Eligible candidates will need to submit a business concept (a brief business proposal) with their introductory registration. It is not necessary to prepare a full business plan at the original registration stage, although it will be necessary to do so if the entrepreneur is invited to apply. The entrepreneur should nevertheless lay the groundwork for a business plan by conducting research that will help them develop a solid business proposal.
This research should usually include at least one visit to British Columbia. Depending on the nationality of the prospective immigrant, this exploratory visit may require a Canadian Visitor Visa (also known as a Temporary Resident Visa) to be issued in advance of travel.
During the Exploratory Trip, an Entrepreneur Will Want to Get a Sense Of:
The location in British Columbia that is best suited to the kind of business they wish to launch (remembering that more points are awarded for establishing a business in a smaller community)
The market for the proposed business
The level of competition from similar businesses
Whether comparable businesses have failed and, if so, why
The availability of suppliers and other resources that the enterprise will require
The amount the entrepreneur will need to pay to establish the business or to purchase an existing business
The availability of workers who have the skills needed in the venture
The potential immigrant may want to schedule meetings with business advisers and a business lawyer so that he or she can gain a better understanding of practical and legal obstacles to starting the proposed business, as well as the cost and time it might take to obtain licenses and permits needed to operate the company. Meetings with business brokers and appraisers would also be useful if the foreign investor plans to acquire and improve an existing business. The exploratory visit will also give the entrepreneur the opportunity to decide whether British Columbia is a place where he or she would like to live.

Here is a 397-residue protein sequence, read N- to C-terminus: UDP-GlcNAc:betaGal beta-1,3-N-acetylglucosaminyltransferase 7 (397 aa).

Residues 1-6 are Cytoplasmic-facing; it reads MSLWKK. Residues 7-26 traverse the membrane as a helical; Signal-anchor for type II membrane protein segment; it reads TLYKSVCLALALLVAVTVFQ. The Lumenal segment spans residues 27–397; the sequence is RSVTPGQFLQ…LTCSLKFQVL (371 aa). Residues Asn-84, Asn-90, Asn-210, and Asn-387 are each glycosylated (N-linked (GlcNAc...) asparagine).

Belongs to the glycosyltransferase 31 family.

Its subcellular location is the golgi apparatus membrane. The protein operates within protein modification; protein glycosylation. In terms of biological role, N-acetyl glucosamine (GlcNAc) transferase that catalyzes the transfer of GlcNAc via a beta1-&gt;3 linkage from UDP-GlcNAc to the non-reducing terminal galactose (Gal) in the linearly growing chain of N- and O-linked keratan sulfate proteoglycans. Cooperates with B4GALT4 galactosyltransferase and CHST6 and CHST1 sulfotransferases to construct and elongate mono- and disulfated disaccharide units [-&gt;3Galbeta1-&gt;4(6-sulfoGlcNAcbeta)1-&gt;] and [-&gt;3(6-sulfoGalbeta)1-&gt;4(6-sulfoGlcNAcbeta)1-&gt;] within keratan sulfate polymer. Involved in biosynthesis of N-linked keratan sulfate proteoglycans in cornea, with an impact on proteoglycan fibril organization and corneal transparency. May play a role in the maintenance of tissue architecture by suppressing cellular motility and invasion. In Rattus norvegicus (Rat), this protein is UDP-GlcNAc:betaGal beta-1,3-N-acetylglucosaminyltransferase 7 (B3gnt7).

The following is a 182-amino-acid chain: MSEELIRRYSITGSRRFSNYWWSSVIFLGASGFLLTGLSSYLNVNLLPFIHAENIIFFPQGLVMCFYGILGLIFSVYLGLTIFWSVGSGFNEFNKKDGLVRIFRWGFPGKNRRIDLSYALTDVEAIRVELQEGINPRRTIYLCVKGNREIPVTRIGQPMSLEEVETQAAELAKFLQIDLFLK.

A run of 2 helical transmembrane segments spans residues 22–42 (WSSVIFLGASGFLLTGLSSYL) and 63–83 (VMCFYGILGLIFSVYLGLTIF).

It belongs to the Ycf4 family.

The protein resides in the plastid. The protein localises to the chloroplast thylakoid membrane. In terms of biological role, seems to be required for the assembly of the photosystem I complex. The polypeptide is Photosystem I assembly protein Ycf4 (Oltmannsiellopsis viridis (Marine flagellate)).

Investor Program BC Business Concept
An interested candidate must include in their initial BCPNP registration a short description (1,000 to 1,500 words) of the proposed business. This description is provided in the "Business Concept" section of the registration. The Business Concept must explain what the enterprise will do, how it will operate, and why it is likely to make a profit.
The Candidate Should Explain:
How and where they intend to enter the market
How they will grow the business (or expand an existing business)
The business strategy they intend to follow
The kinds of goods or services that will be offered
The market demand in British Columbia for those goods and services
Why the company's goods or services will be competitive with similar businesses
The amount of funds that will be invested by the entrepreneur and, if applicable, other investors
The amount of additional funds that will be borrowed to grow the business and a projected payment schedule
The number of jobs that are likely to be created
The risk of failure and how those risks will be addressed
Whether the entrepreneur will be investing more than 50% of his or her net worth in the business
If the candidate is invited to apply for the British Columbia Entrepreneur Program, he or she cannot submit a business plan for a different enterprise than the one described in the business proposal. If the entrepreneur discovers while preparing the business plan that the company would probably fail or is unlikely to be approved by Immigration British Columbia, it will be too late to change the proposal.
The British Columbia Investment Visa business concept will be scored on the following criteria: